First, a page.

Medical Triage, Tagging, & Color Codes : Disaster Management
Medical Triage – Definition, Types, Process, Categories
- Medical Triage consists of rapidly classifying the injured on the basis of severity of their injuries and likelihood of their survival with prompt medical intervention. It yields best results when carried out at the site of disaster.
- The principle of First come first treated or served is NOT followed in emergencies.
- Triage is the only approach that can provide maximum benefit to the greatest no. of injured in a major disaster emergency.
- Triage sieve : Quick survey to separate the dead and the walking from the injured
- Triage sort : Remaining casualties are assessed and allocated to categories
Triage system uses FOUR color code system according priorities :
- Red (Highest Priority): Immediate resuscitation or limb/life saving surgery in next 6 hours. High priority is granted to victims whose immediate or long term prognosis can be extensively affected by simple intensive care.
- Yellow (Medium Priority): Possible resuscitation or limb/life saving surgery in next 24 hours.
- Green (Low Priority): Minor illness/AMBULATORY patients.
- Black (Least Priority): Dead and moribund patients. Moribund patients who require a great deal of attention, with questionable benefit, have the least priority.
- Tagging is the procedure where identification, name, age, place of origin, triage category, diagnosis and initial treatment are tagged on to every victim of disaster through a Colour Coding.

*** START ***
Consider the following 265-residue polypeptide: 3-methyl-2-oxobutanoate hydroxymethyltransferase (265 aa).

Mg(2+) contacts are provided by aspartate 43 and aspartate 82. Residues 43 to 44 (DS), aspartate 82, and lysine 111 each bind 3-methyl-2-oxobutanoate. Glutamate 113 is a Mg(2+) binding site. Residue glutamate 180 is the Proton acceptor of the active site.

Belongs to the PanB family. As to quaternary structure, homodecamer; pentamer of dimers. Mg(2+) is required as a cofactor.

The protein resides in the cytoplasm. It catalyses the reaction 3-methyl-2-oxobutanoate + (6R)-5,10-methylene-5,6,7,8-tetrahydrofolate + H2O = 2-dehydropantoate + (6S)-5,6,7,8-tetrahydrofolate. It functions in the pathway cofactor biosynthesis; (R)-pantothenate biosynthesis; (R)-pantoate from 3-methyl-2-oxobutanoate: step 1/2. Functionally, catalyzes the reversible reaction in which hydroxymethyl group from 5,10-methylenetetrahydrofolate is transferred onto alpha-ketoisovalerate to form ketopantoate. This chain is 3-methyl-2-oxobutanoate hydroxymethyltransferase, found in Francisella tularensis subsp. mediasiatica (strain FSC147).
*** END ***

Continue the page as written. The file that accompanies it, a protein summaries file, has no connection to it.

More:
Triage is of two types :
- Simple triage : Simple triage is used in a scene of mass casualty, in order to sort patients into those who need critical attention and immediate transport to the hospital and those with less serious injuries
- Rapid triage : S.T.A.R.T. (Simple Triage and Rapid Treatment) is a simple triage system that can be performed by lightly-trained lay and emergency personnel in emergencies
Reverse Triage : In addition to the standard practices of triage as mentioned above, there are conditions where sometimes the less wounded are treated in preference to the more severely wounded. This may arise in,
- A situation such as war where the military setting may require soldiers be returned to combat as quickly as possible
- Disaster situations where medical resources are limited in order to conserve resources for those likely to survive but requiring advanced medical care.